Here, from the remarkable novelist who wrote Ferris Beach, Tending to Virginia, July 7th, and The Cheer Leader, is Jill McCorkle’s first book of short fiction. These eleven sparkling, uninhibited stories address her favorite subject: women who take matters into their own hands. McCorkle has yet again produced irrepressibly frank and funny portraits of remarkable characters.
"A joyride through 11 stories of life, love, and regret in southern settings with McCorkle at the wheel. As she's demonstrated in her novels (Ferris Beach, etc.), she's doesn't mind trying a little stunt-driving, but, ultimately, she's completely in control. From the opening words--``Kenneth left me on a Monday morning before I'd even had the chance to mousse my hair...''--the title story draws us into the world of Sandra White Barkley, whose bartender husband has deserted her for another--thinner--woman. As Sandra's own bulk diminishes, her courage grows, and the result is the most satisfying of revenge scenarios, complete with lasagna, a black silk dress, and a cute psychiatrist wielding a yo-yo. In ``Sleeping Beauty, Revised,'' a young, divorced mother thinks her blind date may be Prince Charming, but on their outing to Captain Buck's Family Seahouse, with her young son in tow, all that's awakened in her is a dose of therapeutic anger. McCorkle has always been adept at using the comic clutter of modern-day young lives- -condos, answering machines, microwaves--to make a point about old- fashioned, everyday emotions: broken hearts, loneliness, false hopes. She does this to nice effect in stories like ``Comparison Shopping'' and ``First Union Blues.'' But more poignant still are two stories here where she shifts her focus to older women looking back on their lives. In ``Migration of the Love Bugs,'' a Massachusetts woman stacks up her new sunny Florida life against her old, worn, city apartment, and Florida loses in a big way. ``Departures,'' a haunting, wonderful story, recounts a happy marriage and a widow who now spends her days at airports and malls in an effort to escape the emptiness of home. The final story, ``Carnival Lights,'' unfortunately ends this collection on a weaker note--it's a tad too trite. But, on the whole, McCorkle's talent shines here. Freewheeling down the byways of the New South. With McCorkle driving, every detour is sure to take you straight through the human heart." -- Copyright ©1992, Kirkus Associates, LP. All rights reserved.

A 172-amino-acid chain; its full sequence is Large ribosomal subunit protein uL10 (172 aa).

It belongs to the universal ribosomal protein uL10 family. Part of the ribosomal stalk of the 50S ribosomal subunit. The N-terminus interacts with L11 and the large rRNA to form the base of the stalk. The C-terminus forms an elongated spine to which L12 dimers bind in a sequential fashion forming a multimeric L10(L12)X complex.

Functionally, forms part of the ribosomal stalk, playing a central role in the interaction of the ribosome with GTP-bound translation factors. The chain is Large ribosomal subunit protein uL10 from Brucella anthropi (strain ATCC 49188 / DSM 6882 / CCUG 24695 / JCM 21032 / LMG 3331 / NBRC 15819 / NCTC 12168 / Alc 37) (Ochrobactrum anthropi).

"In this peppery, potent collection by McCorkle ( Ferris Beach ), 11 memorable women, ranging from high school student to retiree, confide details of troubled relationships. Without fail, their voices, hopes and sorrows hit the mark; it's easy to empathize with them and to uneasily recall moments when our own lives have mirrored theirs. Optimism and sorrow are here in equal measure: the title story's chronic dieter, abandoned by her husband, surprises herself by coping with marital crisis and unwittingly losing weight. The selective, feisty narrator of "Man Watcher" admits that her search for a male partner may be a "snipe hunt," the undeniably odd main character of "Comparison Shopping" learns with dismay that a couple on The New Newlywed Game consider her their "weirdest friend," and the teenage heroine of "Carnival Lights" discovers that the hottest gossip in town is about her boyfriend's mom. In the wrenching "Departures," an inconsolable widow spends time utterly alone in busy airports and malls, and in "Waiting for Hard Times to End," a girl worries when an expected postcard from her freewheeling, fearless older sister fails to arrive. McCorkle imbues her capable women with extraordinary depth and dimension, and she resolves their situations with enchanting grace and wit." -Publishers Weekly
"In her first short story collection, McCorkle resumes her remarkable storytelling skills, already demonstrated in four well-received novels: The Cheer Leader (Algonquin, 1984), July 7th (Algonquin, 1984), Tending to Virginia ( LJ 9/1/87), and Ferris Beach ( LJ 9/15/90). Widows, recent divorcees, teenage girls, retired women, and single mothers populate these pages. Each woman imparts to McCorkle's fortunate readers a touching, downright bone-tickling account of her individual struggle in the New South. Despite the variety of voices, any of these women might easily conclude, as does Norlina in "Comparison Shopping," "I feel for the first time that there is a place for me in this world and I no longer need a passport to get there." Highly recommended for academic and public libraries. Previewed in Prepub Alert, LJ 1/92.-Faye A. Chadwell, Univ. of South Carolina Lib., Columbia
"Invigorating . . . Savagely effective . . . Displays the same wit and ironic compassion that gained so many fans for her novels."--The New York Times Book Review
meet the author
Jill McCorkle has the distinction of having her first two novels published on the same day in 1984. Since then she has published three other novels—her latest, Life After Life coming March 2013—and four collections of short stories.
Five of her books have been named New York Times notable books. McCorkle has received the New England Booksellers Award, the John Dos Passos Prize for Excellence in Literature and the North Carolina Award for Literature. She is a member of the Fellowship of Southern Writers.
McCorkle has taught at UNC-Chapel Hill, Tufts, and Brandeis where she was the Fannie Hurst Visiting Writer. She was a Briggs-Copeland Lecturer in Fiction at Harvard for five years where she also chaired Creative Writing. She currently teaches creative writing in the MFA Program at NC State University and is a core faculty member of the Bennington College Writing Seminars. She is a frequent instructor in the Sewanee Summer Writers Program .
She lives with her husband, photographer Tom Rankin, in Hillsborough, NC. Visit her online at www.jillmccorkle.com.